Banks, mortgage brokers, mortgage bankers and credit unions are all major lenders and are part of the main mortgage market. Homeowners can deal directly with major lenders when seeking a home loan by contacting their local bank. The mortgage originator is the first company to participate in the secondary mortgage market. Mortgage originators consist of retail banks, mortgage bankers and mortgage brokers.
While banks use their traditional sources of funding to close loans, mortgage bankers often use what is known as a warehouse line of credit to finance loans. Most banks and almost all mortgage bankers quickly sell newly created mortgages in the secondary market. The main participants in the secondary mortgage market are mortgage originators, buyers, mortgage investors and homeowners. Mortgage originators, or lenders, create the mortgages and can then sell the service rights in the secondary mortgage market.
Borrowers who need the help of a lender to achieve their goal of homeownership will find what they are looking for in the primary mortgage market. The secondary mortgage market is where lenders and investors buy and sell mortgages and their service rights. Its purpose is to provide lenders with a consistent source of money to lend, while alleviating the risk of owning the mortgage. Originators who accumulate mortgages before selling them usually cover their mortgage plans against changes in interest rates.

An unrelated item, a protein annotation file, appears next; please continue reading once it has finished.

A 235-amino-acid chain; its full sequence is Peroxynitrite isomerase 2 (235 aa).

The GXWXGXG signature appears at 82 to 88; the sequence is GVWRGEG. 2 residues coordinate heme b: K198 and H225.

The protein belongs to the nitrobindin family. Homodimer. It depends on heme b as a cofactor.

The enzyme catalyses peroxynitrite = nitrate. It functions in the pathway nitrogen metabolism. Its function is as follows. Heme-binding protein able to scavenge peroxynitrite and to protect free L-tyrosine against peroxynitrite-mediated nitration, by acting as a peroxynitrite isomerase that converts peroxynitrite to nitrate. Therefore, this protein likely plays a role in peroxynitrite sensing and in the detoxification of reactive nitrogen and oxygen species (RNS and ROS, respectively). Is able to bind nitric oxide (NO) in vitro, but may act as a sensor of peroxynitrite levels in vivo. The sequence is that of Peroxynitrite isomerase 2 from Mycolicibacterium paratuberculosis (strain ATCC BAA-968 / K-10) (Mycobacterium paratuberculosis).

Without the secondary mortgage market, lenders would be limited in seeking capital to lend to homebuyers, which would likely lead to higher interest rates. When trying to understand the mortgage lending process, the primary mortgage market is a fundamental piece of the puzzle. The secondary mortgage market is huge, liquid and complex, and several institutions are willing to consume a portion of the mortgage pie. Hedge funds are often large investors in mortgage products with low credit ratings and structured mortgage products that have higher interest rate risk.
Other major financial institutions, such as Lehman Brothers and Bear Stearns, also had large amounts linked to mortgages. Aggregators buy newly created mortgages from smaller originators and, together with their own originations, form pools of mortgages that securitize in securities backed by private label mortgages (working with Wall Street firms) or form securities backed by agency mortgages (working through GSE). As a borrower, you can look for the best available rate to get a home loan from a major lender. With that, you'll enter the primary mortgage market as a borrower looking for the right lender for your situation.
Like originators, aggregators must cover pending mortgages from the moment they commit to buying a mortgage, through the securitization process, until the MBS is sold to a securities broker. However, depending on their size and sophistication, a mortgage originator can add mortgages for a certain period of time before selling the entire package; they can also sell individual loans as they originated.